Much of the Avett’s studio work is melancholy, however their live shows are jam packed with gusto. The rain slammed on the stage as crew members hurriedly changed out guitars and banjos between songs. Alternating between drum backed songs and acoustic stand alones, they blasted their way through their ninety-minute set. They played some of their better known songs including “Down With The Shine,” “Laundry Room,” and “Live and Die.” They seemed as energized by the music as their audience. Kids danced in the mud with a vigor rarely seen throughout the entire weekend. At one point I saw a young man making mud angels for no apparent reason. They closed their watery set with “I And Love And Home” before encoring with their rapid spit-fire tune “Talk Of Indolence.” They were truly a high point for the entire festival and a surprisingly great live show.
We made our way backstage to meet up for the Private Camp Counselor Show, but due to the weather it had been moved to a small trailer behind Mooneshine. Kyle and three of his friends got a special show from moe. and Victor Wooten, but there just wasn’t any room for anyone else. I totally understood and was happy that despite the weather Kyle still got his show which included an acoustic “Kyle’s Song” and “The Weight.”
Finally it was time for Trey Anastasio Band. As lightening flashed all around the festival grounds Big Red came to the stage with his group. They wasted no time by opening with “First Tube.”
Set 1: First Tube, Cayman Review, Last Tube, Alaska, Pigtail, Dark And Down, Money Love and Change, Drifting, The Land of Nod, Tuesday, Push On Til the Day
Set 2: Mr. Completely*
*Show ended due to severe weather
Trey and his band consisting of Ray Paczkowski, Jennifer Hartswick, Natalie Cressman, Russ Lawton, Tony Markellis, and James Casey seemed undaunted by the rain. They pressed on with a show that features a stunning series of guitar solos from Trey. He simply shredded his way through “Cayman Review” and “Last Tube.” “Alaska was a real crowd-pleaser and gave the rest of the band a chance to breathe. “Dark And Down” seemed incredibly appropriate and was the song that featured some the most intrepid jamming of their first set. As lightening continued to flash all around the rain subsided momentarily. “The Land of Nod” was epic, but the set-closing “Push On Til The Day” sent this show over the top.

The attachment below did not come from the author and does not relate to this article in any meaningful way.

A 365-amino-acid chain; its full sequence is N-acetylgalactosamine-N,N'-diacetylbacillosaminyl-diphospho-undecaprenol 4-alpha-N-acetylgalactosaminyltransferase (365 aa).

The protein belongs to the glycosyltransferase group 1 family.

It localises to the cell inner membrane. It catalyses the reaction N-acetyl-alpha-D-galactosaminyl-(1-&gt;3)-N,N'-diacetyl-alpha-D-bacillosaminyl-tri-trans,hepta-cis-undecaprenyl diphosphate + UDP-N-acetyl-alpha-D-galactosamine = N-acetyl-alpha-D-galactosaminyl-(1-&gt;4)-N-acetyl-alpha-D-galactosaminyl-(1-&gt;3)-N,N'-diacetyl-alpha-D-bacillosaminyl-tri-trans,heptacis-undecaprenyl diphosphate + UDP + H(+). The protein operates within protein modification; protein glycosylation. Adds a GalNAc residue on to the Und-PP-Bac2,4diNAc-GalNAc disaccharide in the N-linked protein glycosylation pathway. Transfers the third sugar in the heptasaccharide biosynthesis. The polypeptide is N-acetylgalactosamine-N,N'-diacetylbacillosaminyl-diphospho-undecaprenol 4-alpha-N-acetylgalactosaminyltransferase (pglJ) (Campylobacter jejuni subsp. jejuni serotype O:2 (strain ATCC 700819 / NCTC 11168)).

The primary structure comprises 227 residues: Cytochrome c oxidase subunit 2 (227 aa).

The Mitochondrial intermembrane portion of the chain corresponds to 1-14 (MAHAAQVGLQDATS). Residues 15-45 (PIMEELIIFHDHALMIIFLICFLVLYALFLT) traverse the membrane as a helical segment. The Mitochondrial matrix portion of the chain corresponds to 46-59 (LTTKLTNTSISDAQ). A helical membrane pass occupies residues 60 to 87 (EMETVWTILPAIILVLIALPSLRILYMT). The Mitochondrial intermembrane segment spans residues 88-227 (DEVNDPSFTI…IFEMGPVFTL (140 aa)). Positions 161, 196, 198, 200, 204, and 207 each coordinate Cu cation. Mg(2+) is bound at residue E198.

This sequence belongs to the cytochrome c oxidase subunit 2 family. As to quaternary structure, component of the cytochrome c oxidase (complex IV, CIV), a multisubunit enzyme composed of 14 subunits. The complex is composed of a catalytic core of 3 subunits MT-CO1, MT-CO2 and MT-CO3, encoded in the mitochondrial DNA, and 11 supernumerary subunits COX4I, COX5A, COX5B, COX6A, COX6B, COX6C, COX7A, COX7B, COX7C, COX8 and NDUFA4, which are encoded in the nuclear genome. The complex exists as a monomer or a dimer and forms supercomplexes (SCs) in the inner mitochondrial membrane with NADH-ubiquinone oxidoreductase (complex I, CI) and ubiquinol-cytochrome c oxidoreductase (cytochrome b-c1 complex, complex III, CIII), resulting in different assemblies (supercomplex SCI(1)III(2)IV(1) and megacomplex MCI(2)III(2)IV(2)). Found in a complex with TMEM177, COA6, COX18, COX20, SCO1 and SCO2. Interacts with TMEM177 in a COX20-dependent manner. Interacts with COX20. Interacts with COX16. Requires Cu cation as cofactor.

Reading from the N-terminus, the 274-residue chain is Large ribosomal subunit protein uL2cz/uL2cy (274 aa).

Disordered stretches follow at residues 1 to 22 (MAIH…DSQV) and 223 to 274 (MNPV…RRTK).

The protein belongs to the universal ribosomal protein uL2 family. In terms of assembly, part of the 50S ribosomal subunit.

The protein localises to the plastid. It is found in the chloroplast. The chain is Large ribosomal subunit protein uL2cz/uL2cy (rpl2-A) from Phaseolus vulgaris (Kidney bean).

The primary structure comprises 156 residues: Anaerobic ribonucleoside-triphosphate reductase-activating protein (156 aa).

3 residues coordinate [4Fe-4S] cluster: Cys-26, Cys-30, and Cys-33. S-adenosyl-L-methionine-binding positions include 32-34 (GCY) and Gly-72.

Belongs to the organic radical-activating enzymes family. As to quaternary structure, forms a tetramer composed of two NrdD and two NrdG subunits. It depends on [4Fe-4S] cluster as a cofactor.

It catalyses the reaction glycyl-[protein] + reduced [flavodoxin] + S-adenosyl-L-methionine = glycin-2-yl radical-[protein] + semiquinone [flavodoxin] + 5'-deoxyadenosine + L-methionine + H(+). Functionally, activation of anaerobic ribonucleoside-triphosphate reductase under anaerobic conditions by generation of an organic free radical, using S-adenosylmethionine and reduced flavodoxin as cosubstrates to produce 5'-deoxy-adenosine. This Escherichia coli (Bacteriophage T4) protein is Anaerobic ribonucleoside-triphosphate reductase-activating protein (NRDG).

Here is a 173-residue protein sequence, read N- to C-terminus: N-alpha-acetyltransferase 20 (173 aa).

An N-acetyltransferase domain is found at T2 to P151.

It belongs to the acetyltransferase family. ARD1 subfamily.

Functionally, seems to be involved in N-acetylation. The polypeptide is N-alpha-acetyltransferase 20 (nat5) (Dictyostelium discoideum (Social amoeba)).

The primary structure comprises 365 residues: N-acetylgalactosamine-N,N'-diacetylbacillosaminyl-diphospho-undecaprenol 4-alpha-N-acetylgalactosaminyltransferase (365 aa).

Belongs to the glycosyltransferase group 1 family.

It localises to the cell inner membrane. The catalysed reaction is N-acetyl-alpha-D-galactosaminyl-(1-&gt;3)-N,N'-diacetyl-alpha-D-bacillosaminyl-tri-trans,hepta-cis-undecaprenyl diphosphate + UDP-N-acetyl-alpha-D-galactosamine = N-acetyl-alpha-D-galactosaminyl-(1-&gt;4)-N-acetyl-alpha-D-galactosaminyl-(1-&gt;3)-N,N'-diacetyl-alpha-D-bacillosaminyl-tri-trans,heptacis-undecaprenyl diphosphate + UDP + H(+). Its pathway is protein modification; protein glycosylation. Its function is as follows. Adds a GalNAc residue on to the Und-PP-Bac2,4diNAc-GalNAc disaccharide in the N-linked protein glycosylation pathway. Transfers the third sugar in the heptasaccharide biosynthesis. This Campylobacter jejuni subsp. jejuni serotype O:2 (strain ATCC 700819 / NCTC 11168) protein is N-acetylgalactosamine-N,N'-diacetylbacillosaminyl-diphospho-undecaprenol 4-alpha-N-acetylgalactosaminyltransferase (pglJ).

The setbreak went for about 45 minutes, during which time I am assuming crew debated whether or not to let the band back on. Finally, probably from Trey’s insistence they did return. Trey uttered, “You guys are amazing,” as he came back, and as he did fat drops rained down from the sky. Trey and company went into “Mr. Completely,” as a small boy danced furiously on the other side of the rail. The crowd went nuts as the weather we had feared all weekend was finally hitting us. The small child waving his arms defiantly danced on until finally they finished what would be their only song of the second set. Trey walked up and gave the kid a fist bump before he was signaled to stop. He went to the microphone and informed the crowd that they were making him quit, but that he would be back. The audience slowly dwindled down to a few hundred as the steadfast fans, including my wife and myself stayed to see if the band would return. After about a half hour of the worst rain and lightening we had seen all weekend, Ian Goldberg appeared on the stage. “We know who the hardcore fans are…” He told us that unfortunately the rest of the show would be cancelled, but that he hoped moe. would still play their final set. At that moment I was completely soaked. I could not have been wetter if I had fallen into a pool with all my clothes on. We luckily snagged a golf cart ride back to our camp and got dry knowing there was little chance that moe. would be able to perform.
We got a good night’s sleep and awoke to the aftermath of the storm. Tents and gear were scattered all around the grounds and people were desperately trying to get their cars out of the now rut ridden lot. We loaded up our gear and got on the road back to Chicago. The festival seemed to just fizzle out rather than end with the bang many of us are used to. That being said with that much rain and lightening there is little that can be done, and ultimately the safety of the patrons is paramount to the music. Like I said before, I give credit to the promoters of Summer Camp that really only two sets of music were cancelled all weekend. The fact that we encountered so much rain, it would be easy to understand more shows getting cut. This was not the case, because of a high level of organization and perseverance by the staff. Sure we got some mud, but that was a minor inconvenience compared to all the amazing music I witnessed over the course of four days. Memorial Day Weekend in central Illinois is a crap shoot weather-wise. This year we got rain, last year we got sun, that is part of the overall experience at Summer Camp. However no one can complain about the musical collaboration that took place and the wonderful experiences shared by thousands at a tiny park in the middle of miles and miles of farmland. Until next year Summer Camp… Cheers.